Aurora Regional Fire Museum to host Community Hero Day and Touch-A-Truck

Aurora Regional Fire Museum to host Community Hero Day and Touch-A-Truck

Aurora Regional Fire Museum has announced to host an event named ‘Community Hero day and Touch-A-truck’ on October 5. It will be a free, community event from 10:00 am to 2:00 pm. There will be vehicles from twelve different organizations in the event. The signature of the Community Hero Day is the Touch-A-Truck. The vehicles which will be presented in event span from safety to community services.

A restored engine of 1991 from the Chicago Fire Department will give rides to the families. People will be able to enter the Fire Museum free on that day. The fire safety partners will provide important information related to fire safety to the community. Community Hero Day aims to educate people about fire safety and safety at the community level.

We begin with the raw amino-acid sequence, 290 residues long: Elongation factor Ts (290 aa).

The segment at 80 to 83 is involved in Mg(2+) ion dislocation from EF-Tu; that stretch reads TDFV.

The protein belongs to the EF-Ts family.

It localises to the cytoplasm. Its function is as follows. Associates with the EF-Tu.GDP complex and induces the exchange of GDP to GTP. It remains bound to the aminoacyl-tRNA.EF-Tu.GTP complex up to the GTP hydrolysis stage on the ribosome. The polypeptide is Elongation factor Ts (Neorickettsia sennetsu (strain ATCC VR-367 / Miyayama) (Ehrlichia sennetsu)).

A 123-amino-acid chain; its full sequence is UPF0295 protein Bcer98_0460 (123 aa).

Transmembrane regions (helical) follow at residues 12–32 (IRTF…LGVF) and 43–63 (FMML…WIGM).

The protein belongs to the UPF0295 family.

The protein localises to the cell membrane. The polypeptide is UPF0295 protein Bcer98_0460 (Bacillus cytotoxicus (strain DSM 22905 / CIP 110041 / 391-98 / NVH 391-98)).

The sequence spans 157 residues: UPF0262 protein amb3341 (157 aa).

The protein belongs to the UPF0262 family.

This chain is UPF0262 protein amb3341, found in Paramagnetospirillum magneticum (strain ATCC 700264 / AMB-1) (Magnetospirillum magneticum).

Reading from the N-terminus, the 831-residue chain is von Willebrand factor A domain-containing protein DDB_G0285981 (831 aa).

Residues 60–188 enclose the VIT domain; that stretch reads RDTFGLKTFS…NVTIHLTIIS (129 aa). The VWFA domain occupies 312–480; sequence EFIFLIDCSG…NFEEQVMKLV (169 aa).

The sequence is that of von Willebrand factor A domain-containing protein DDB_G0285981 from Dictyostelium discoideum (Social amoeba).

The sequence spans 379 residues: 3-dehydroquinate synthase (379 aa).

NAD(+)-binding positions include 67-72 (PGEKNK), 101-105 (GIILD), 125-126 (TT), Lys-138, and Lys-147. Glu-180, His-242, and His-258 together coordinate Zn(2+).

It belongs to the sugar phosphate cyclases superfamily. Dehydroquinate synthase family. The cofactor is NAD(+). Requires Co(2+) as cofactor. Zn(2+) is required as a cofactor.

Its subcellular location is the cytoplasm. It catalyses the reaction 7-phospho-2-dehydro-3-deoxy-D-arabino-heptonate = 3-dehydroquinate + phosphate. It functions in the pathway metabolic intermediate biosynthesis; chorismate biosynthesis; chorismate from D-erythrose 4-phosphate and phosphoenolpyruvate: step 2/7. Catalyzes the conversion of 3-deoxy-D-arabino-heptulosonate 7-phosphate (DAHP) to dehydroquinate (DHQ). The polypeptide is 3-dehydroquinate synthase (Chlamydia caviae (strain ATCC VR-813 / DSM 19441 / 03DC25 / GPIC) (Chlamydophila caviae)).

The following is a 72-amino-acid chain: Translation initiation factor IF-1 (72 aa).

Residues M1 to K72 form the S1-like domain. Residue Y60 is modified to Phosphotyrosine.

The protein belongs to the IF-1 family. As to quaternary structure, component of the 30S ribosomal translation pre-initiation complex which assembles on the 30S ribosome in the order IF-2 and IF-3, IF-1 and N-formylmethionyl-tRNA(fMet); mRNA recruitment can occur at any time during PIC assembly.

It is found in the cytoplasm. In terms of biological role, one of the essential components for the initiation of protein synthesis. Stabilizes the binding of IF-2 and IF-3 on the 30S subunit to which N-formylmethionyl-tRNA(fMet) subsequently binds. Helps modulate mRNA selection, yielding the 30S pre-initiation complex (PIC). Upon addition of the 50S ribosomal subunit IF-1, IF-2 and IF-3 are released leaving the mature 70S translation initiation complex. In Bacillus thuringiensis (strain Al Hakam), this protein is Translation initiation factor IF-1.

The event will be hosted at the beginning of Fire Prevention Month. Brian Failing, the executive director of Aurora Regional Fire Museum, said, “We are excited to provide the community an opportunity to get up close and person with vehicles.” The vehicles are being used for the safety of the community on a daily basis. The organizations which will present their vehicles in the Touch-A-Truck event include the Illinois Toll Highway Authority, Pace Suburban Bus, Durham School Services, Kane County Sheriff, Groot, UPS, Ozinga, Nicor Gas, Aurora Emergency Management, City of Aurora, Aurora Police Department, and the Aurora Fire Department.

First Alert is the organizer and supporter of the Community Hero Day. The event is free of cost for the community due to the support of First Alert and sponsors. Tarsila Wey, the marketing director of First Alert, said, “Community events, like the Community Hero Day, help provide education to the public about home safety.”

The emergency departments need to educate the people to stay well prepared for any emergency. Wey added, “Providing education about the fire industry helps ensure individuals are prepared for an emergency.” The use of fire alarms at home is helpful in this regard, Wey added.

Managing editor of the Chicago Morning Star

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